An A/B or split test is a test conducted between two or more variables to see which variable is more successful. For example, I could perform a test between two opt-in forms, one green and one blue, to see which is more efficient. Talk of A/B tests dominate lead capture strategy, but A/B tests are only useful if you have a large enough sample size to draw conclusions. For instance, if your website is currently attracting five visitors a day, results from 150 people over the month wouldn’t be enough to substantiate any conclusions. Whereas, if you’re attracting 500 visitors a day, this would lend greater credibility to your findings. Is there a good baseline number to begin testing? Perhaps, but the point is not to focus too much on split testing until you’re getting enough and consistent traffic to your site. Traffic matters before tests.

6) Send a welcome email to your subscribers.

Here’s a timeless scenario, someone subscribes to your site, and the first email he gets is regarding a sale. This may work for e-commerce giants like Amazon, but there’s a better path to take. To some degree, you want to showcase what type of person or company you are and indoctrinate your new subscriber to the experience he should come to expect. This is where autoresponder or DRIP sequences can be highly effective. I use AWeber to send automated welcome emails along with two follow-up emails. My first email is just that, a welcome message and how to navigate my site, and my follow-up emails do very much the same. Moreover, you want to spend a considerable amount of time thinking about your email marketing strategy to ensure you get the desired results, for instance:

  • How often will you send emails?
  • How many emails will be in your autoresponder sequence?
  • What about the design and layout?
  • How much content will be in your emails?

I won’t give you definitive answers to these questions because I’m pretty sure our businesses are different thus require different approaches. Suffice it to say, a failure to plan is a plan to fail. Additionally, it may be useful to subscribe to your competitors, or benchmark companies, to understand better email marketing strategies and techniques.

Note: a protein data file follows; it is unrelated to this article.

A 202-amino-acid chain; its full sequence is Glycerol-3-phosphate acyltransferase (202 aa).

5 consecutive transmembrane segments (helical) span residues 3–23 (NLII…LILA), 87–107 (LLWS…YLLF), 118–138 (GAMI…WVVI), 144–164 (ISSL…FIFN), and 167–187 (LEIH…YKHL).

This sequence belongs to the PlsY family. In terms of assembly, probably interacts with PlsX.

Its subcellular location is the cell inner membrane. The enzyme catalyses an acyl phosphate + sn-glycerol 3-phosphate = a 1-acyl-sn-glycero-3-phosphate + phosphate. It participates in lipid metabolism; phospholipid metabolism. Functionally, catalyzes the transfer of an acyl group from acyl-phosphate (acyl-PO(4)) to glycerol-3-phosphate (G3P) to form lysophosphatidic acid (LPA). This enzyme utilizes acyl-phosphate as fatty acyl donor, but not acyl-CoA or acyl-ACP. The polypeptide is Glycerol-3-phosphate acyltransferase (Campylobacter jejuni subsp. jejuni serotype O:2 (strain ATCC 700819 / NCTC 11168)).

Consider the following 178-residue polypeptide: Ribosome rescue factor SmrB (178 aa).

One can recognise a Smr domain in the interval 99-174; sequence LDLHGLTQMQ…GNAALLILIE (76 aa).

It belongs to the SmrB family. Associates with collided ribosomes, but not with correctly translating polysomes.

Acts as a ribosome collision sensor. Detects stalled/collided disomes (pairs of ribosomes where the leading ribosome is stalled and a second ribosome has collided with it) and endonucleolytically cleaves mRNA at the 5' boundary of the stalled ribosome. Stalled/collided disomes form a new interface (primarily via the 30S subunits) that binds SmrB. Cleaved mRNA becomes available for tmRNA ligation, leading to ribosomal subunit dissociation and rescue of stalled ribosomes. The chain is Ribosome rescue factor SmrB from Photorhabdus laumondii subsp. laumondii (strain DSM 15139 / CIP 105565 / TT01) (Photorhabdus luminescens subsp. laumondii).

7) Get consent from everyone who joins your list.

People who don’t get opt-in consent from their subscribers can face enormous fines. A typical, but poor, practice of newbies is to add subscribers from their LinkedIn network to their lists. Not only do you run the risk of getting fined, but your IP address and status as an emailer can fall into spammer territory. Also, people who don’t consensually subscribe will likely unsubscribe thwarting your efforts and revenue potential. Avoid this practice and know that building a high converting list takes time.

BONUS: Add a form to your Facebook page.

AWeber Facebook Form

Facebook has billions of users, so it’s a great place to pick up subscribers. AWeber integrates seamlessly with Facebook to add an opt-in form on a page tab (if you don’t have a personal or business page, shame on you). I launched a page simply because you can do more and get data insights compared to what is lacking in a personal account. A page is also a great brand builder and touch point for search results.

 

Subscribe Today for Exclusive Insights and Offers

I promise to send you value added information. Your email address is secure, private, and won’t be shared with any third parties. You can unsubscribe anytime. Also, I use affiliate links on my website, but my opinion isn’t for sale. I may earn a commission if you click on an affiliate link, but it won’t cost you extra. I only recommend what I use, have used or have vetted in the best interest of my readers.